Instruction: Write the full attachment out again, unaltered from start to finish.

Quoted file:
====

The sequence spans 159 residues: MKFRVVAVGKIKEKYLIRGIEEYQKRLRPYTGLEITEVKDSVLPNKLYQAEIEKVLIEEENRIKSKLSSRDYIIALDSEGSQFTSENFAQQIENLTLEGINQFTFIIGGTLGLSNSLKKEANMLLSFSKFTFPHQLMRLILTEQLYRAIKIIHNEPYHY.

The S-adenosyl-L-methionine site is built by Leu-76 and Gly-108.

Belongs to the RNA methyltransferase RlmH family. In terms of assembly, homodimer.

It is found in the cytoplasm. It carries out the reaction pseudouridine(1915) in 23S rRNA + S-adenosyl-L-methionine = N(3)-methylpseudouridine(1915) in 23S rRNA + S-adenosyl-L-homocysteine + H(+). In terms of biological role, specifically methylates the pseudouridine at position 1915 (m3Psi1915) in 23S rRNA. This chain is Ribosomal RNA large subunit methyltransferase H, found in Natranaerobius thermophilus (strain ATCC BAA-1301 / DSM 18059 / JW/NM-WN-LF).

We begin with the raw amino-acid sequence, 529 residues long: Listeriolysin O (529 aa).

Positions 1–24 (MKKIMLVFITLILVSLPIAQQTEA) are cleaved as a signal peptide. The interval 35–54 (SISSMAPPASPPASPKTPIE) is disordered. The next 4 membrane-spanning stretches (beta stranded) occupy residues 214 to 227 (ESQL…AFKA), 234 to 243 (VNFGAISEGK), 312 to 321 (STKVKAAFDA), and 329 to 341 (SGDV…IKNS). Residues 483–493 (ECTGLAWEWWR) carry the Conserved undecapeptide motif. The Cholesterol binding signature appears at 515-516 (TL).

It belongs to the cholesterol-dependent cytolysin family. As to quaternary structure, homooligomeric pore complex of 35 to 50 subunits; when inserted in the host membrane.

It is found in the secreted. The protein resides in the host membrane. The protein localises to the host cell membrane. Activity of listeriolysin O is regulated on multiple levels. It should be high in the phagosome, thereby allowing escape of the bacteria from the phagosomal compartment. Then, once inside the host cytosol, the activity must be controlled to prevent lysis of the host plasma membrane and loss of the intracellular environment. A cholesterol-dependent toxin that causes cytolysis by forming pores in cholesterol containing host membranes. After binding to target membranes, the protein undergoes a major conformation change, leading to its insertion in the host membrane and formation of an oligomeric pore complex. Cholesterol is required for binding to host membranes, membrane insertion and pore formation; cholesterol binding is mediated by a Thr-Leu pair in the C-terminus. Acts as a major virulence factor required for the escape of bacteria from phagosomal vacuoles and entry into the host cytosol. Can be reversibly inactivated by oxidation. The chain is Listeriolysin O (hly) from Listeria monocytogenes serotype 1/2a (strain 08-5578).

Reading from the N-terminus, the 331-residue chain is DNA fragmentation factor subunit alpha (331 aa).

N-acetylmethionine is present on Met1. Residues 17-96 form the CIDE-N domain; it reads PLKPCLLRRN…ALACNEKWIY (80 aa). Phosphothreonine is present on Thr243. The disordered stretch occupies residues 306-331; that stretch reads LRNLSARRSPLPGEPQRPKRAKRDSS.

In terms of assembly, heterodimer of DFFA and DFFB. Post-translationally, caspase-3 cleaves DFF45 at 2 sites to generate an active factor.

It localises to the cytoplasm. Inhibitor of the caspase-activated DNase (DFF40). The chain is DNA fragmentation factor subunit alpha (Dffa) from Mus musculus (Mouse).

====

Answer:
The sequence spans 159 residues: MKFRVVAVGKIKEKYLIRGIEEYQKRLRPYTGLEITEVKDSVLPNKLYQAEIEKVLIEEENRIKSKLSSRDYIIALDSEGSQFTSENFAQQIENLTLEGINQFTFIIGGTLGLSNSLKKEANMLLSFSKFTFPHQLMRLILTEQLYRAIKIIHNEPYHY.

The S-adenosyl-L-methionine site is built by Leu-76 and Gly-108.

Belongs to the RNA methyltransferase RlmH family. In terms of assembly, homodimer.

It is found in the cytoplasm. It carries out the reaction pseudouridine(1915) in 23S rRNA + S-adenosyl-L-methionine = N(3)-methylpseudouridine(1915) in 23S rRNA + S-adenosyl-L-homocysteine + H(+). In terms of biological role, specifically methylates the pseudouridine at position 1915 (m3Psi1915) in 23S rRNA. This chain is Ribosomal RNA large subunit methyltransferase H, found in Natranaerobius thermophilus (strain ATCC BAA-1301 / DSM 18059 / JW/NM-WN-LF).

We begin with the raw amino-acid sequence, 529 residues long: Listeriolysin O (529 aa).

Positions 1–24 (MKKIMLVFITLILVSLPIAQQTEA) are cleaved as a signal peptide. The interval 35–54 (SISSMAPPASPPASPKTPIE) is disordered. The next 4 membrane-spanning stretches (beta stranded) occupy residues 214 to 227 (ESQL…AFKA), 234 to 243 (VNFGAISEGK), 312 to 321 (STKVKAAFDA), and 329 to 341 (SGDV…IKNS). Residues 483–493 (ECTGLAWEWWR) carry the Conserved undecapeptide motif. The Cholesterol binding signature appears at 515-516 (TL).

It belongs to the cholesterol-dependent cytolysin family. As to quaternary structure, homooligomeric pore complex of 35 to 50 subunits; when inserted in the host membrane.

It is found in the secreted. The protein resides in the host membrane. The protein localises to the host cell membrane. Activity of listeriolysin O is regulated on multiple levels. It should be high in the phagosome, thereby allowing escape of the bacteria from the phagosomal compartment. Then, once inside the host cytosol, the activity must be controlled to prevent lysis of the host plasma membrane and loss of the intracellular environment. A cholesterol-dependent toxin that causes cytolysis by forming pores in cholesterol containing host membranes. After binding to target membranes, the protein undergoes a major conformation change, leading to its insertion in the host membrane and formation of an oligomeric pore complex. Cholesterol is required for binding to host membranes, membrane insertion and pore formation; cholesterol binding is mediated by a Thr-Leu pair in the C-terminus. Acts as a major virulence factor required for the escape of bacteria from phagosomal vacuoles and entry into the host cytosol. Can be reversibly inactivated by oxidation. The chain is Listeriolysin O (hly) from Listeria monocytogenes serotype 1/2a (strain 08-5578).

Reading from the N-terminus, the 331-residue chain is DNA fragmentation factor subunit alpha (331 aa).

N-acetylmethionine is present on Met1. Residues 17-96 form the CIDE-N domain; it reads PLKPCLLRRN…ALACNEKWIY (80 aa). Phosphothreonine is present on Thr243. The disordered stretch occupies residues 306-331; that stretch reads LRNLSARRSPLPGEPQRPKRAKRDSS.

In terms of assembly, heterodimer of DFFA and DFFB. Post-translationally, caspase-3 cleaves DFF45 at 2 sites to generate an active factor.

It localises to the cytoplasm. Inhibitor of the caspase-activated DNase (DFF40). The chain is DNA fragmentation factor subunit alpha (Dffa) from Mus musculus (Mouse).